Emily Ruth Gail Blackmore’s lawyer told the three-judge panel at the BC Court of Appeal that she had not known why her daughter was being taken across the border in 2004, and so shouldn’t have been convicted.
Blackmore, along with husband Brandon James Blackmore, is part of a polygamous sect in Bountiful in southeastern B.C.
They were found guilty last year of removing their daughter from Canada under a criminal code subsection that the removal would facilitate sexual interference or sexual touching. Emily Blackmore was sentenced to seven months in jail, while her husband received a one-year term.
She was not present in court for her appeal on Wednesday.
Lawyer Greg DelBigio argued the lower court judge had made a “leap of faith” in assuming Blackmore both knew and helped her husband take their underage daughter over the border to marry her off.
The daughter, whose name is covered under a publication ban, was eventually wed to Warren Jeffs, the leader of the Fundamentalist Church of Jesus Christ of Latter-Day Saints, in a March 2004 ceremony.
DelBigio acknowledged such a marriage was expected to lead to sexual relations with the underage girl.
But he said Blackmore would not have thought to question her husband when told they were going to the United States, as is custom in their fundamentalist community.
“Evidence showed that there are distinct rules between husbands and wives within that community. It’s not a relationship that is based upon equality,” DelBigio said.
“Evidence shows that men dictate what will go on and women follow without question.”
Blackmore attending her daughter’s wedding was not enough proof to convict her, he added, as she needed to know about her husband’s plan, as well as aid and abet it, in Canada.
However, Crown argued: “Subservience shouldn’t be equated with silence.”
Lawyer Micah Rankin told the court neither the Blackmores’ fundamentalist sect, nor their own beliefs within the family, supported the notion that Brandon Blackmore would not tell his wife about plans to marry off their daughter.
Rankin pointed to prior testimony from the couple’s son that Brandon Blackmore held more egalitarian beliefs about men and women.
“There was some evidence that in this particular relationship between Emily Ruth Gail Blackmore and Brandon James Blackmore that things weren’t quite as hierarchical as things might appear to be,” Rankin said.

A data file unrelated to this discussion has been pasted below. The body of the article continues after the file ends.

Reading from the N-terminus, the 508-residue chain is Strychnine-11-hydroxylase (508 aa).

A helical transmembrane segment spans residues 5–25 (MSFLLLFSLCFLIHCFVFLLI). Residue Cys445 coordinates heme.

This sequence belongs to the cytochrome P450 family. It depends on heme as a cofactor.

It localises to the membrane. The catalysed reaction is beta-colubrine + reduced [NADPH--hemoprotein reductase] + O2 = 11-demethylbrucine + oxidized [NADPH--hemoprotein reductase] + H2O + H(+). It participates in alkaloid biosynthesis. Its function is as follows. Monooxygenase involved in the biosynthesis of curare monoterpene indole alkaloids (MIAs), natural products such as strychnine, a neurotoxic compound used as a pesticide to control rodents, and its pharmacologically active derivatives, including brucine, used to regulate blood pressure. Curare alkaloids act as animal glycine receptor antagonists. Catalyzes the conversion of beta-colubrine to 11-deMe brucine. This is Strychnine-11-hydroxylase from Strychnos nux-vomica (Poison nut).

He also pointed to Brandon Blackmore asking another of his daughters, a 16-year-old, if she wanted to get married.
Further, Rankin argued the speed with which the family departed for the U.S., following a phone call between the husband and Jeffs, meant that Emily Blackmore couldn’t help but understand the importance of the occasion.
“They drop everything, they leave home on a 19-hour journey… and they do so in a context that’s very auspicious in their religion,” said Rankin.
“It’s like [the daughter] is being married to the Pope. More than the Pope. This was clearly a very significant event. [Jeffs] is the highest authority of God on Earth, in the view of the FLDS.”
Much of DelBigio’s argument centered around the fact that even had Blackmore been in the car with her daughter and husband as they drove to Texas, that was not enough to prove both the intent and action necessary for the mother’s conviction.
But Rankin said that the broad language under which Blackmore was found guilty could encompass even standing by and not interfering, as well as aiding and abetting.
The section of the Criminal Code under which Blackmore was convicted prohibits “doing anything” to take a Canadian from the country in order to commit a crime against them. The crimes in this case are sexual offences against a child under 14 years old.
In addition, Rankin said that as a parent, Blackmore was held to a higher legal standard to protect her child.
“[Emily Blackmore] could not just sit by if she knew that her husband were taking her 13-year-old daughter to be married to a man in his late 40s in the United States, and do nothing,” said Rankin.
“Parents can’t do that with their children. They can’t fail to take steps to protect them including against other parents.”
The appeals court reserved judgement.
A special prosecutor’s appeal of the acquittal of James Oler, another Bountiful man who was cleared of unlawfully removing his daughter from Canada last fall, was set to begin Thursday.